I told my parents about what was happening, for the most terrible part was the feeling of being paralyzed. I hated not being able to move or make a sound, and even though the episodes only lasted for a minute or two, it felt like ages. I went to the doctor and I got put on anxiety medication for the first time in my life. This helped somewhat, as I could let my mind and body fully relax before bed. Sometimes, however, my nerves were just too much and my mind kept waking up without giving my body time to catch up.
There is no exact way to stop sleep paralysis from happening, and no one knows what causes it. Nevertheless, I eventually learned to live with it, and to make it (almost) go away completely.
How to Cope
Things got better as I finished college, moved out of my parents’ house and in with my boyfriend (now husband). Sleeping next to a comforting presence helped greatly- just knowing there was somebody there who could help wake me up if I needed it was wonderful.
Now, I would occasionally get sleep paralysis on weekends (when my body clocked changed from having to wake up early for work, to getting to sleep-in). I would wake up and be aware that I was in my bedroom at home, and knew that my husband was next to me. Even if I couldn’t turn my head or call out, I could breathe heavily enough that he would hear me start to hyperventilate, and then shake me awake. I always woke up instantly after that, shaken, but alright. If he hadn’t been there to hear my heavy breathing, I would have been stuck until my body eventually learned to move.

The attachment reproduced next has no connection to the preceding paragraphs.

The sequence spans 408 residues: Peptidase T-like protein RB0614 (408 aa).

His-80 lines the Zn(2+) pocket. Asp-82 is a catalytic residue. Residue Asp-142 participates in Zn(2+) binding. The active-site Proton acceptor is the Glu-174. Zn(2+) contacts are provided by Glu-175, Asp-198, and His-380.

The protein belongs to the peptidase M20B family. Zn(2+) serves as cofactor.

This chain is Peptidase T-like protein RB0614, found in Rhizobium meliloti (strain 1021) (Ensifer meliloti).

Luckily, with the help of anxiety meds, I only experience sleep paralysis once every few months or so. Here are some things that help me sleep better:
• Always Set an Alarm
A loud alarm will always force my body to wake up, and even better, it just gives me peace of mind knowing that I have an alarm there to either wake me or my husband up. Usually, I wake up before the alarm and can turn it off.
• No Laptop 30 Minutes Before Bed
I usually read a book or listen to music for a little while right before bed, instead of being on my computer. It helps my brain to relax.
• Stay Calm
If sleep paralysis does happen, the important thing is to remain calm. Nothing is happening to you, even though it may feel like you’re stuck in the same position for eternity. Nothing evil is in the room with you. Try moving one little finger or toe at a time, and take deep breaths. Eventually, you will wake up.
• Buy a Dreamcatcher
This may sound silly, but ever since I hung a dreamcatcher above my bed, I haven’t experienced sleep paralysis much at all. I look at it as a protector, and plan to buy a bigger one for my new apartment.
• Keep the Room Cold
It’s always better to sleep in a cold room (for me, at least). Warm air can cause me to wake up before I’m ready, due to sweat.
Of course, there are other things you can try, such as essential oils meant for relaxation or taking prescribed anxiety medication. Just be aware that everyone is different, and some anxiety medication will make you even more tired and lethargic, so that you have increased difficulty waking up when you need to.
If this has happened to you, know you that are not alone. It is terrifying and unpleasant, but not harmful. I’m always here to talk about it if you need someone.
Does anyone have their own sleep disorder stories to share?
Hugs and Fishes,